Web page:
Monsters & Madness

Secret Lives in Victorian Literature

The Description of Victorian Women Through the Male Gaze

In the two very distinct novels “Lady Audley’s Secret” and “The Hound of Baskervilles”, the representation of women, especially in their introduction, is strikingly similar. The narratives of the two stories differ greatly; “Lady Audley’s Secret” tells the story of a man’s plight to figure out the disappearance of his good friend and the true identity of the titular lady, while “The Hound of Baskervilles” follow the famed detective Sherlock Holmes to investigate the supposed supernatural death of a Sir Charles Baskerville through the eyes of Holmes’ friend Dr.Watson. The obvious similarity of the two novels is the investigation of a death, but a subtle similarity that struck me was the description of the female characters. In “Lady Audley’s Secret”, Lucy Graham first is described as having ,”…soft and melting blue eyes; the graceful beauty of that slender throat and drooping head, with its wealth of showering flaxen curls; the low music of that gentle voice; the perfect harmony which pervaded every charm…” (Braddon 12) This very detailed description of Lucy is almost uncomfortable in its tone and specificity. In “The Hound Of Baskerville”, Watson gives a very similar description of Miss Stapleton in which he goes into detail about her skin, hair, face, mouth, and eyes.(Doyle 70) The description of the women focused more on their physical attributes, and this type of narration of the women continue throughout the books. It should also be noted that these physically detailed descriptions both come from men, one being Sir Michael Audley and the other being Dr.Watson. The depiction of the women in both books put primary focus on their physical appearance while the ones of men do not. I think that the image of women in the stories shows how the females characters were meant to serve as something for the male characters to consume rather than be rounded characters.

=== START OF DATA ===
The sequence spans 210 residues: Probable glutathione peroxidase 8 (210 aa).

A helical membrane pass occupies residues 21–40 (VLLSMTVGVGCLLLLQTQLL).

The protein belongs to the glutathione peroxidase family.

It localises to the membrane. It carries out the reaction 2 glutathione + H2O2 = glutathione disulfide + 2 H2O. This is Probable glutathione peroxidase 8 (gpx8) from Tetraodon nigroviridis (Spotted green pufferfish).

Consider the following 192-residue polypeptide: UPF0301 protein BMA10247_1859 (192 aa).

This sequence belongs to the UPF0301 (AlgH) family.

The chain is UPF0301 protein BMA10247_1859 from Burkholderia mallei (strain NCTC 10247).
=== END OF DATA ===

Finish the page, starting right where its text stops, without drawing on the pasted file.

1 Comment

  1. I agree that the physical description of both female characters is in some ways demeaning, as it focuses on women as being objects and not people. However, I also believe that a lot of the description of Lady Audley was meant to show the reader how deceptive beauty can be, and the true evil of deception. With Ms. Stapleton though I have to completely agree with you. Another similarity worth noting through your observation is that description is important in both novels and gothic novels as a whole.

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